Around 8.69 million Symbian smart phones were shipped to the end of September, more than double the 3.91 million shipped by the same point in 2003.
The news was announced by Psion, which used to own a significant chunk of the Symbian operating system, which is widely used in smartphones. Although Psion sold its 31.1 per ent stake in Symbian in February of this year, the amount it ultimately receives for its shares depends upon the number of Symbian units sold in 2004 and 2005.
Psion has already received £93.5m for its shares, which has allowed it to focus on its Teklogix industrial handheld computers. Psion predicts Symbian sales of 14.5 million unit sales in 2004 and 24.7 million in 2005, which would net £126.4m for Psion, or £0.303 per share. Psion said that this figure was "in line with management expectations",
"We think that this is good news," Rachel Lashford, analyst at Canalys, told ElectricNews.net. "Microsoft and Palmsource are the competitors in this space, but Symbian has 80 per cent market share."
It's particularly good news for Nokia, which owns 47 per cent of the Symbian consortium. Panasonic, Sony Ericsson, Siemens and Samsung own the balance. The majority of smart phones shipped are Nokia phones, although Motorola, which licenses the technology from Symbian, is also releasing smart phones to the market.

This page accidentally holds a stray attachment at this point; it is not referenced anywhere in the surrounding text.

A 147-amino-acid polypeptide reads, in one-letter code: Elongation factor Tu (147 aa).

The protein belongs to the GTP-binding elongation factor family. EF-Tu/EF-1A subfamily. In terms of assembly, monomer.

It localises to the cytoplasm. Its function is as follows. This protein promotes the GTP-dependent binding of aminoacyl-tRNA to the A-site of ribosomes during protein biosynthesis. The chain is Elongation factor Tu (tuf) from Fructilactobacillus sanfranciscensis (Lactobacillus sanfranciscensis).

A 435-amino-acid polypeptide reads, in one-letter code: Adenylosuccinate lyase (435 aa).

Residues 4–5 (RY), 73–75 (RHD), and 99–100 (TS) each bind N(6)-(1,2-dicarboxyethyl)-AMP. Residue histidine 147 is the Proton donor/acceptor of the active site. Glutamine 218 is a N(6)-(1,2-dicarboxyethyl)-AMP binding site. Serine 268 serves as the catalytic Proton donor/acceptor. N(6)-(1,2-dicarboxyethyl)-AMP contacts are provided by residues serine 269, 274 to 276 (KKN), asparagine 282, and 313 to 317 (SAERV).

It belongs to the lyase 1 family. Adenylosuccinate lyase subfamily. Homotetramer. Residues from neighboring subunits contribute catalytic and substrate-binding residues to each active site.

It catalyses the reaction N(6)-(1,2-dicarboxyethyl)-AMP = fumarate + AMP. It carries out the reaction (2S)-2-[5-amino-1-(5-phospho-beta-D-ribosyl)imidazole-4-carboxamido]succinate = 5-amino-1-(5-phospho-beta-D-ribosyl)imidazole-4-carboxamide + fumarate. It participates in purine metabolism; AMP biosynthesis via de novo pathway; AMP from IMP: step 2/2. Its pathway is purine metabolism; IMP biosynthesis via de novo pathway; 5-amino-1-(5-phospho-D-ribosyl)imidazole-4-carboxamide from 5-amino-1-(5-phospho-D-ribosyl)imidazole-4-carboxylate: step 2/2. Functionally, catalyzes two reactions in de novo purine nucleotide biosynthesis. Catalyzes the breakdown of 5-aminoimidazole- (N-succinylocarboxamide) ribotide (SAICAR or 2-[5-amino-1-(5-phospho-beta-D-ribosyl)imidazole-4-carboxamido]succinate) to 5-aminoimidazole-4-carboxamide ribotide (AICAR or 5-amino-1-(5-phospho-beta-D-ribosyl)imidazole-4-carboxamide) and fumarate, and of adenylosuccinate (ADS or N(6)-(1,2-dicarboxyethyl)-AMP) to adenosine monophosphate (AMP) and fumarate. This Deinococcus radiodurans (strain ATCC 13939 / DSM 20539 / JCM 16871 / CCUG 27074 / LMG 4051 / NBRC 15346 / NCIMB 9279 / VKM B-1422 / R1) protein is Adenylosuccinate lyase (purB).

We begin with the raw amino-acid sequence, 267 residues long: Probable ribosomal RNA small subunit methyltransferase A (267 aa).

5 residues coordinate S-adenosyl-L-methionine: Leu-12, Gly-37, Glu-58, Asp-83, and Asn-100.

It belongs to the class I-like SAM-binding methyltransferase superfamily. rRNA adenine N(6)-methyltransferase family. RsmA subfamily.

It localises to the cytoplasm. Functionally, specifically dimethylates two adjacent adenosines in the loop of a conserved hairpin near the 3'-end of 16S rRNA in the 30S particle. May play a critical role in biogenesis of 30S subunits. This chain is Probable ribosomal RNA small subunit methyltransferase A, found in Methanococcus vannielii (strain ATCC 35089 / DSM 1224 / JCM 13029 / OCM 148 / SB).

Psion's announcement follows a lacklustre earnings forecast from its Teklogix division. In the six months to the end of June, Psion had turnover of £63.4m from continuing operations, which nearly matches the STG63.3m in turnover it had in the corresponding period of 2003.
Although the company has managed to maintain its revenues year on year, it warned that future revenues are likely to come under pressure. Due to "technical challenges," compounded by delays in shipments and pressure on profit margins, Psion now expects its results for the current year to be lower than previously expected.
Observers have questioned the foresight of Psion's decision to sell the Symbian operating system. The market for industrial handheld devices is small, and Psion is competing in that marketplace with the producers of tablet PCs. Although handheld computers are more durable than tablet PCs, they are also more expensive.
In London on Thursday afternoon, Psion shares were down 2.5 per cent to £0.585.